This ... worked? ... for RBC, but did not go so well for Rural Metro: The bigger private equity firms were distracted by the EMS sale, and couldn't work on both for timing and confidentiality-agreement reasons. So most of the firms bidding on EMS didn't bid on Rural Metro, leaving Rural Metro with a pretty uninspiring list of potential buyers. RBC and Rural Metro's board realized that this timing was sub-optimal and just sort of pressed ahead anyway.
So that was not ideal work from RBC's people. But nonetheless, they managed to get a few bids for the company, and present them to the special committee of Rural Metro's board. Telling your clients that people want to buy their company: Definitely part of a banker's job. There are other parts though:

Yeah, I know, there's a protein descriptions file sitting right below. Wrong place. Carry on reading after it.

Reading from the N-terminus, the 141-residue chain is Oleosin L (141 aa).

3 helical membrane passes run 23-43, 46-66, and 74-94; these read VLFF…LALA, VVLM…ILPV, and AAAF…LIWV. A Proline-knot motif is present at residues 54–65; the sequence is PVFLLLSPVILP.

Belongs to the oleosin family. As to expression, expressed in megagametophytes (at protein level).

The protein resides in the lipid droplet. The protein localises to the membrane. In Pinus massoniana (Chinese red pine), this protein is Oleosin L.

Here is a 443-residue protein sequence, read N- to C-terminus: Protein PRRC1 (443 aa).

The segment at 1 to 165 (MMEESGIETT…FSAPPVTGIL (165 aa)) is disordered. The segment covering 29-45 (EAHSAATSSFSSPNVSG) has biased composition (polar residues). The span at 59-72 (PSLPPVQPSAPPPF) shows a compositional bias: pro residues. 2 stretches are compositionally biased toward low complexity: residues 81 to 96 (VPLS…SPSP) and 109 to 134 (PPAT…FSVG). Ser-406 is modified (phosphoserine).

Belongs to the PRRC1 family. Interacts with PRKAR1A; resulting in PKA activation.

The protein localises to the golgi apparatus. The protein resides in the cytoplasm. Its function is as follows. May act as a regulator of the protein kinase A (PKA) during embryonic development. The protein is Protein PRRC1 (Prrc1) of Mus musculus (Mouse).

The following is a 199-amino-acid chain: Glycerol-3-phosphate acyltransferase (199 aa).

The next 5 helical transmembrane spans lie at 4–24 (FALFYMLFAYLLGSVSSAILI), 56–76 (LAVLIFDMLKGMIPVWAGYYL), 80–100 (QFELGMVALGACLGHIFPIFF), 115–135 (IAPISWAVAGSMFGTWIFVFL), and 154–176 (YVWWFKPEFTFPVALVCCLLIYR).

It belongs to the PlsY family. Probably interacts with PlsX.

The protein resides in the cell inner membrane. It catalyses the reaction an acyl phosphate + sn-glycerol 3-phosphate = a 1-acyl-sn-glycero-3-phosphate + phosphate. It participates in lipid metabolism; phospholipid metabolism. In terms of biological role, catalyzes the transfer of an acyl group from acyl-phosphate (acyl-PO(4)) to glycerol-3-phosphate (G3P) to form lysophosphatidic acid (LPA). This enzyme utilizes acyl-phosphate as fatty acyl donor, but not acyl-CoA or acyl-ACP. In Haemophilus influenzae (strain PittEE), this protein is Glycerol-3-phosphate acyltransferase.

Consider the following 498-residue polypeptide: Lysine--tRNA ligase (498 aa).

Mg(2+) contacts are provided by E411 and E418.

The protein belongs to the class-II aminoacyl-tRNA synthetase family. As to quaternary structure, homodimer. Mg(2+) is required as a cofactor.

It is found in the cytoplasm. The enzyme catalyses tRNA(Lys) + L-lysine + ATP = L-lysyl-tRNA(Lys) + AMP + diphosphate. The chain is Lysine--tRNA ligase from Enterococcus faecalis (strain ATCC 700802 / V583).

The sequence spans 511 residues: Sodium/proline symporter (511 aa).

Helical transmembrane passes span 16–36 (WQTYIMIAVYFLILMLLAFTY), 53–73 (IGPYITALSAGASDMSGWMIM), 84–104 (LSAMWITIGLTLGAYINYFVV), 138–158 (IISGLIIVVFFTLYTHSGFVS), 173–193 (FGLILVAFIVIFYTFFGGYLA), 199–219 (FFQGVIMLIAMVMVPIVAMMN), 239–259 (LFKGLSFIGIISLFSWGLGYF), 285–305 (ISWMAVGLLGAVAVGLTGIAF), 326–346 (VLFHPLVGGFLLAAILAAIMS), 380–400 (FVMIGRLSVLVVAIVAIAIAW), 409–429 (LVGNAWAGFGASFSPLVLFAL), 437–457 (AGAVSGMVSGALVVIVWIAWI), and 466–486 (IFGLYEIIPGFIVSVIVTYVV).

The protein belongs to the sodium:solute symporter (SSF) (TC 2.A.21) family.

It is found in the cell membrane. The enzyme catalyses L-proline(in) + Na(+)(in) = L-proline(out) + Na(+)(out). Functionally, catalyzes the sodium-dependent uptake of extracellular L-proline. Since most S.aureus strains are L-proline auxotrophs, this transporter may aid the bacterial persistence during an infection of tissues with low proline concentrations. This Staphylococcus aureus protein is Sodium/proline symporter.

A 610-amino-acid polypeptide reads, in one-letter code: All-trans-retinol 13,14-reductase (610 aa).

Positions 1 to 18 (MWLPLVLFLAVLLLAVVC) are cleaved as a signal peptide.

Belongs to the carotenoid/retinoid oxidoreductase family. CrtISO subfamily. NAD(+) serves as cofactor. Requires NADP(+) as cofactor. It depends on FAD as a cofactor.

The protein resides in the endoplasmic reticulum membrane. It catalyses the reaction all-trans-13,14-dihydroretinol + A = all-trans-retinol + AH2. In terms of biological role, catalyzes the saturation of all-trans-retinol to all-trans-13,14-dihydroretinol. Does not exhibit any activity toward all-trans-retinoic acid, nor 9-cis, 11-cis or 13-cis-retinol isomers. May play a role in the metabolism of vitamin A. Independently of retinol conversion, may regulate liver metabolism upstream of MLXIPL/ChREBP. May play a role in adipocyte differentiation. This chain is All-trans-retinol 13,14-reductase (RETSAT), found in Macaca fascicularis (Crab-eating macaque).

Meanwhile, Munoz and his RBC colleagues debated whether to provide valuation materials to the Special Committee to enable them to evaluate the bids. RBC had delayed working on a fairness analysis because the firm still hoped to secure a buy-side financing role and did not want to render a fairness opinion under those circumstances. Munoz was again worried that RBC would be asked about valuation. ("I‘m . . . afraid board will ask us of our high level views today."). When Daniel told him that "wasn‘t the plan," Munoz fretted again: "Ok. But we will be asked and to convince [S]hackelton we need to show valuation. Perhaps we just put together 2-3 pages and just send to [S]hackelton." The advisors ultimately prepared and circulated a one-page transaction summary that compared the metrics implied by a $17.00 per share offer to the metrics implied by Rural‘s closing market price of $12.38 on the prior day. The $17.00 price looked great by comparison.